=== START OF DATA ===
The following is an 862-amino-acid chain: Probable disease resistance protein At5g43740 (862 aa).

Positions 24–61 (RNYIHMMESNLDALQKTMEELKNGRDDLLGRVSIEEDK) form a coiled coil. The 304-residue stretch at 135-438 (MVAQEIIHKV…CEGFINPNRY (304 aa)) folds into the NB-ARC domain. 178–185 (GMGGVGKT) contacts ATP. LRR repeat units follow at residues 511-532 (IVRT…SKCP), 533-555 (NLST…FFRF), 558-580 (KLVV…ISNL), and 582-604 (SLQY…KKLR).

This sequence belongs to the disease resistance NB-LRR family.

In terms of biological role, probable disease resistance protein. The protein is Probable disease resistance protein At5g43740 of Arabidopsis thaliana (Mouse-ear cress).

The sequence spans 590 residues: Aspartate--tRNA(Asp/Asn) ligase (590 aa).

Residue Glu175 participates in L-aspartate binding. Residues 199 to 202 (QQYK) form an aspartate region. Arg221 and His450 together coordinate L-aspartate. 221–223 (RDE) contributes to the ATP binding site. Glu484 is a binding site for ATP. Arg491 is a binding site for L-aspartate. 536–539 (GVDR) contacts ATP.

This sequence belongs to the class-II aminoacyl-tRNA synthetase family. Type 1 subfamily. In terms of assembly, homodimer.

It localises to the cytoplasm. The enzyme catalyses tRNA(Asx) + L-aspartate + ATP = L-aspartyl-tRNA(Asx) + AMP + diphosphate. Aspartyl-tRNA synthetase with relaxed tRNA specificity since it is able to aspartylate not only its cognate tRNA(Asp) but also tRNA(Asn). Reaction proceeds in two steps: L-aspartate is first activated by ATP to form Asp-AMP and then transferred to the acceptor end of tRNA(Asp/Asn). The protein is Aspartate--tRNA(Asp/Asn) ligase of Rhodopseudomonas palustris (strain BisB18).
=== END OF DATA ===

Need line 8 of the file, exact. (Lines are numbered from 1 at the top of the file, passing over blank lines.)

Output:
It localises to the cytoplasm. The enzyme catalyses tRNA(Asx) + L-aspartate + ATP = L-aspartyl-tRNA(Asx) + AMP + diphosphate. Aspartyl-tRNA synthetase with relaxed tRNA specificity since it is able to aspartylate not only its cognate tRNA(Asp) but also tRNA(Asn). Reaction proceeds in two steps: L-aspartate is first activated by ATP to form Asp-AMP and then transferred to the acceptor end of tRNA(Asp/Asn). The protein is Aspartate--tRNA(Asp/Asn) ligase of Rhodopseudomonas palustris (strain BisB18).